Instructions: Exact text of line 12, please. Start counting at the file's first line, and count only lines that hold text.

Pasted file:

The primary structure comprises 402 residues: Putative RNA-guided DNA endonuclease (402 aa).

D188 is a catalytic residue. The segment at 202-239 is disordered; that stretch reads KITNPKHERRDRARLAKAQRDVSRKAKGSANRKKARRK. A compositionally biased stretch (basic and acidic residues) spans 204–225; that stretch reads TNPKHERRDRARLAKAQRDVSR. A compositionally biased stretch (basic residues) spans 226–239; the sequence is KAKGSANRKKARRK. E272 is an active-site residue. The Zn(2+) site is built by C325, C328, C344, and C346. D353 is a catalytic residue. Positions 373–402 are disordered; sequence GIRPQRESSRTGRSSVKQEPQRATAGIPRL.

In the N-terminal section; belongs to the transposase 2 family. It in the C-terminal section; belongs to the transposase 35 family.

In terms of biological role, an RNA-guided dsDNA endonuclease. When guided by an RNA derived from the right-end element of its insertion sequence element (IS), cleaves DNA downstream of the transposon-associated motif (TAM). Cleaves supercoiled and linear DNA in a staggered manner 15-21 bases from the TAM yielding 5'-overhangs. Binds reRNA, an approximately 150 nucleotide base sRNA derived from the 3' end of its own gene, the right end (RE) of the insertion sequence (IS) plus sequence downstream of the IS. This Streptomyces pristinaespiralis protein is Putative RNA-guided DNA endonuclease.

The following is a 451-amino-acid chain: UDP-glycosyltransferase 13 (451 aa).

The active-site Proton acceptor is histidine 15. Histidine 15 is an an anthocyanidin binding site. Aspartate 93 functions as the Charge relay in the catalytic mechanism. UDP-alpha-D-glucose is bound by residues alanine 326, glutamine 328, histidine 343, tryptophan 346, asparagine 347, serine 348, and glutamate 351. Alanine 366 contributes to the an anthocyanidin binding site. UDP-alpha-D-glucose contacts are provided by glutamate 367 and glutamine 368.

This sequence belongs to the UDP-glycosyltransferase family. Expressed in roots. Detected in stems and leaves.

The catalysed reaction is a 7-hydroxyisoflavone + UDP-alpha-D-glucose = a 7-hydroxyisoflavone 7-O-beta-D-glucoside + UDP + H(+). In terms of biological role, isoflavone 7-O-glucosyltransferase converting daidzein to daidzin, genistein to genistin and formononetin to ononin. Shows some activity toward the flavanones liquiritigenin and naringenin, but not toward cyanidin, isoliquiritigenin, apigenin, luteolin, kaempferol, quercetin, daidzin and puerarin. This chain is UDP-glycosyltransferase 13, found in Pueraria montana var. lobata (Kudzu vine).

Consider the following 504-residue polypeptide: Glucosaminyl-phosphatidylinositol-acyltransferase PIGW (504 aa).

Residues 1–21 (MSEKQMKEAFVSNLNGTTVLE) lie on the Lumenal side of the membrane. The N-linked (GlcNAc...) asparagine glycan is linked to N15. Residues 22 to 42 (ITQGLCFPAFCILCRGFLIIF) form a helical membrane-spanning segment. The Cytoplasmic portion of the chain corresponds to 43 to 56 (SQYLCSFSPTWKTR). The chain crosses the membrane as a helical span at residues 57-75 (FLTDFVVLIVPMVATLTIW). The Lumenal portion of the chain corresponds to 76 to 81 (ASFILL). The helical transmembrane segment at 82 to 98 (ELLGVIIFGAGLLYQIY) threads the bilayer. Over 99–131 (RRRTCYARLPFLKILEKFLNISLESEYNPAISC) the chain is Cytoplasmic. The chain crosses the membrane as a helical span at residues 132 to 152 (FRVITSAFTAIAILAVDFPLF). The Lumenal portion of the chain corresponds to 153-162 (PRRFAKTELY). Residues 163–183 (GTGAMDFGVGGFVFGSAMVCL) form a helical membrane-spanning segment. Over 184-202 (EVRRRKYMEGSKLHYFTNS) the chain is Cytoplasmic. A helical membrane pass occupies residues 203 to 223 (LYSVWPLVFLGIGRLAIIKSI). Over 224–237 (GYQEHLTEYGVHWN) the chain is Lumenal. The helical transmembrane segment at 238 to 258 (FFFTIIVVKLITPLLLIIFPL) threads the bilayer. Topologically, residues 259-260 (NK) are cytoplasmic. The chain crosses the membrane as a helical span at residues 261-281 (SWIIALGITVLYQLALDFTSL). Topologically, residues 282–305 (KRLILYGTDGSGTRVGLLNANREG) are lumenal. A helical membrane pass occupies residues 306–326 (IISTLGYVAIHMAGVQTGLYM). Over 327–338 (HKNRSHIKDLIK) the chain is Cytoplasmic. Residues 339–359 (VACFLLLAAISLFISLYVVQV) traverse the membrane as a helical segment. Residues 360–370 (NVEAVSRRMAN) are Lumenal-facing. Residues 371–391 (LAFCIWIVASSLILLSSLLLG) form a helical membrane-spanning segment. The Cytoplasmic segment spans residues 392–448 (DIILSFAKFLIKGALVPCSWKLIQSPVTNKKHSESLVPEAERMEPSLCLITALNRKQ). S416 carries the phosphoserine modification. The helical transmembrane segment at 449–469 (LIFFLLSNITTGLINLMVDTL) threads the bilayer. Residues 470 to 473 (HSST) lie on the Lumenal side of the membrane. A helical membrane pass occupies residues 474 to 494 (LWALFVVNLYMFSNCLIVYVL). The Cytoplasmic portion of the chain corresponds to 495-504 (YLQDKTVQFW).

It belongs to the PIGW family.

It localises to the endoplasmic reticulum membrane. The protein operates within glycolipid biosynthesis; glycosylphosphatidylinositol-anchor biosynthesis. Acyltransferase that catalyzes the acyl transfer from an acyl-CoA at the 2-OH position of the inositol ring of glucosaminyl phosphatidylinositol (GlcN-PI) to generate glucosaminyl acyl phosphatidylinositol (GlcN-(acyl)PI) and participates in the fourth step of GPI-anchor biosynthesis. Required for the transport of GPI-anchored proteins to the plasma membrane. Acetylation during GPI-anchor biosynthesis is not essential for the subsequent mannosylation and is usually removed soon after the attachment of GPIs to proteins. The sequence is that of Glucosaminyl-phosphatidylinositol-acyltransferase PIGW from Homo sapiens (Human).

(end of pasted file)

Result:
It localises to the endoplasmic reticulum membrane. The protein operates within glycolipid biosynthesis; glycosylphosphatidylinositol-anchor biosynthesis. Acyltransferase that catalyzes the acyl transfer from an acyl-CoA at the 2-OH position of the inositol ring of glucosaminyl phosphatidylinositol (GlcN-PI) to generate glucosaminyl acyl phosphatidylinositol (GlcN-(acyl)PI) and participates in the fourth step of GPI-anchor biosynthesis. Required for the transport of GPI-anchored proteins to the plasma membrane. Acetylation during GPI-anchor biosynthesis is not essential for the subsequent mannosylation and is usually removed soon after the attachment of GPIs to proteins. The sequence is that of Glucosaminyl-phosphatidylinositol-acyltransferase PIGW from Homo sapiens (Human).